77: 2075–2089.

Smondyrev, A.M., and M.L. Berkowitz. 1999. Molecular dynamics simulation of dipalmitoylphosphatidylcholine membrane with cholesterol sulfate. Biophysical Journal (submitted).

The headgroups of DPPC-cholesterol bilayer Lipid bilayers with low cholesterol content
Figure 1. The headgroups of DPPC-cholesterol bilayer
In a membrane, the headgroups of DPPC molecules cover the molecules of cholesterol. Cholesterol carbon atoms are shown in green. Among DPPC atoms, phosphate is shown in orange and phosphate group oxygens are in red.
Figure 3. Lipid bilayers with low cholesterol content
In a side view of a lipid bilayer with low cholesterol content, the tails of DPPC molecules are disordered. Cholesterol molecules are shown in green, water as blue wires, and DPPC atoms as balls and black wires for the hydrocarbon chains. At high sterol content, the DPPC tails are more rigid.


The initial placement of cholesterol molecules in lipid membranes presented a challenge to the researchers. Because they were not able to observe diffusion in time periods long enough for two molecules in a lipid membrane to exchange their positions, they needed to start with a guess about the structure of the membrane with cholesterol. Previous studies suggested two possible packing structures for equal mixtures of DMPC and cholesterol. One favors "like-like" interactions such as lipid-lipid and cholesterol-cholesterol, and another "like-unlike," such as lipid-cholesterol. Both predicted patterns have similar energies. The researchers performed two simulations with equal mixtures of DPPC and cholesterol bilayers, assuming both like-like (Figures 1 and 2) and like-unlike packing. Although certain differences in membrane structure were observed, it was clear that longer simulations were needed to test this hypothesis directly.

Of the various simulations performed by Smondyrev and Berkowitz, probably the most compelling was the molecular dynamics simulation of a DPPC membrane with another sterol, cholesterol sulfate. A paper describing the details of this simulation will be published later this year in Biophysical Journal.

Although the structures of cholesterol and cholesterol sulfate are similar, they have different functions in biological systems.While cholesterol regulates membrane fluidity, membrane permeability, and lateral mobility of proteins, cholesterol sulfate acts as a membrane stabilizer. This difference may be due in part to different polar headgroups of the two molecules. The headgroup of cholesterol is a small, polar hydroxyl group, while cholesterol sulfate has a large, charged, and hydrated polar headgroup. Cholesterol sulfate is found in spermatozoon plasma membrane, stratum corneum (the outermost layer of the skin), and the membranes of red blood cells.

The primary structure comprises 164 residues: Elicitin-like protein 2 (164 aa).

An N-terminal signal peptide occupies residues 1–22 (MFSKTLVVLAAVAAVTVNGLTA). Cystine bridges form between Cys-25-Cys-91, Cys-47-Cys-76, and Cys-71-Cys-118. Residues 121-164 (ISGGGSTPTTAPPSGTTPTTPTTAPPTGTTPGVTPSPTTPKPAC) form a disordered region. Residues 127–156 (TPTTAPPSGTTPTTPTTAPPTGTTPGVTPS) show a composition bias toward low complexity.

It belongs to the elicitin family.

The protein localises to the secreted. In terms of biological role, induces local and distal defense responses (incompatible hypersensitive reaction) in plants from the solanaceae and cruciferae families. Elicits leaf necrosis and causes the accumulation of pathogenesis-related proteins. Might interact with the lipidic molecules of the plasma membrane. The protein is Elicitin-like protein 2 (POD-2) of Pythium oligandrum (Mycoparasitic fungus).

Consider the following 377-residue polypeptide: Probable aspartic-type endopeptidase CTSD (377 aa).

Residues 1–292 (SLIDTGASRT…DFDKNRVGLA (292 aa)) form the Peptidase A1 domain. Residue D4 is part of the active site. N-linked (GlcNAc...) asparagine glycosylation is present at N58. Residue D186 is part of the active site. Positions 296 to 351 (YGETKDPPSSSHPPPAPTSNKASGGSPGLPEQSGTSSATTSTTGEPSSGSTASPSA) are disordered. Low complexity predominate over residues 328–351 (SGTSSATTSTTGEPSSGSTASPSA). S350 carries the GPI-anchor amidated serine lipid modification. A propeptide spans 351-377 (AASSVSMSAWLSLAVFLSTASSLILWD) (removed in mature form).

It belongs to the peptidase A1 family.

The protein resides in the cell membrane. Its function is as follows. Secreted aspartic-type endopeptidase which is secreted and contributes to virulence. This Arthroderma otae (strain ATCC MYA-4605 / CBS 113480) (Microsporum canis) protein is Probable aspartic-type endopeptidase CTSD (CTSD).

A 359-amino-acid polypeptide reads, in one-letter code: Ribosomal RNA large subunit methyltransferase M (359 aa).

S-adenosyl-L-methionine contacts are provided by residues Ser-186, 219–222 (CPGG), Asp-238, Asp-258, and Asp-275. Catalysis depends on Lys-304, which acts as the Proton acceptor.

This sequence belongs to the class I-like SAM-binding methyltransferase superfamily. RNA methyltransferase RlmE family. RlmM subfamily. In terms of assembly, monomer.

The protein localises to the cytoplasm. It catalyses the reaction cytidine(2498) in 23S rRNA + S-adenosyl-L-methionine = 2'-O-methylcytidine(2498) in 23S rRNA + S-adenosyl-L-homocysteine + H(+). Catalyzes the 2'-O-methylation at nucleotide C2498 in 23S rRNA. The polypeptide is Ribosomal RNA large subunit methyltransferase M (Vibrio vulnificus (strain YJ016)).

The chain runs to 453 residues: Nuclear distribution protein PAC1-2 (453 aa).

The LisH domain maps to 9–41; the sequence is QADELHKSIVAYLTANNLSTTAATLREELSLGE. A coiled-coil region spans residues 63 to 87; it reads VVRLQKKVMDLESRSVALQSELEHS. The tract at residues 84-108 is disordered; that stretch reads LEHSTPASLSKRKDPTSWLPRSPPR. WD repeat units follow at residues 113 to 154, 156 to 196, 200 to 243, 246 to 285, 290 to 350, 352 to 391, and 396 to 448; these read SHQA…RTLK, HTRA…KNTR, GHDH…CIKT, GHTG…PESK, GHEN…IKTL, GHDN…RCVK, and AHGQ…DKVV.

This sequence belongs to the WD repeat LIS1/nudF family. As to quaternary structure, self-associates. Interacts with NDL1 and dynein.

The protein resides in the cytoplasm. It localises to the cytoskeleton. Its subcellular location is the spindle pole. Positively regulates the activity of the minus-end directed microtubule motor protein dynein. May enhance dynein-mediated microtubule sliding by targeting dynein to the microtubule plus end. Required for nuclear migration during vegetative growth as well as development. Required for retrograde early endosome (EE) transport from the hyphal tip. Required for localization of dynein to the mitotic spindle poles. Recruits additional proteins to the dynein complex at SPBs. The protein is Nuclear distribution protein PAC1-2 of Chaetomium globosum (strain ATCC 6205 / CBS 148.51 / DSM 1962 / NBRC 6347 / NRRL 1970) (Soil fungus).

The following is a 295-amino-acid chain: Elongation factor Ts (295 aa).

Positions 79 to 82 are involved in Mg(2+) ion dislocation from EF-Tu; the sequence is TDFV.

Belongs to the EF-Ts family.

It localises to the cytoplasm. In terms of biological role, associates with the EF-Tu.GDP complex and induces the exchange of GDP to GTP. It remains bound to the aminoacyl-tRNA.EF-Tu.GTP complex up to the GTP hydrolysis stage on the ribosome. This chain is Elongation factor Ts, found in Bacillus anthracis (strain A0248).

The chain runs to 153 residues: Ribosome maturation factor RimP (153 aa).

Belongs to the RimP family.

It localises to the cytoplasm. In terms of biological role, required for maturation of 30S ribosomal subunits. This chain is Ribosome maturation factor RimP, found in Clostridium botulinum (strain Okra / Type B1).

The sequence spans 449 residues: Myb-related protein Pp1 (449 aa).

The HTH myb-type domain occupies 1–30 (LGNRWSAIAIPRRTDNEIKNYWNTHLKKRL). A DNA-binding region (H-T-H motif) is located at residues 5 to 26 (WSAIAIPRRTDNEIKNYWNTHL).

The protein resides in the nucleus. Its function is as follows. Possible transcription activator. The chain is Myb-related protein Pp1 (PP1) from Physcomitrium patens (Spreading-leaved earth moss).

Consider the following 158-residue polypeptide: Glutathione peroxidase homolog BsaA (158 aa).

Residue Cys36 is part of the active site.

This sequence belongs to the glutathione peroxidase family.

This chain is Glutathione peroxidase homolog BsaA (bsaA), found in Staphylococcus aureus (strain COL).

For example, past research shows that cholesterol sulfate helps protect the membranes of red blood cells from destruction by lysins--antibodies that disintegrate red blood cells or bacteria cells. It is also believed that cholesterol sulfate has a noticeable effect on fertilization efficiency. While cholesterol sulfate accounts for only 2% of the total sterol in the human sperm, its concentration in the membranes overlying the acrosome--the head area that contains enzymes to digest the egg cell coating--is as much as 20%. It is likely that cholesterol sulfate contributes to membrane stability in this region.

Smondyrev and Berkowitz studied the changes occurring in a DPPC-cholesterol membrane at a high sterol content. In their previous studies, they studied low amounts versus high amounts of cholesterol, with results matching experimental data. Now, they replaced cholesterol with cholesterol sulfate. Again, the results agreed with data from experiments.

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Lipid Bilayers with Low Cholesterol Content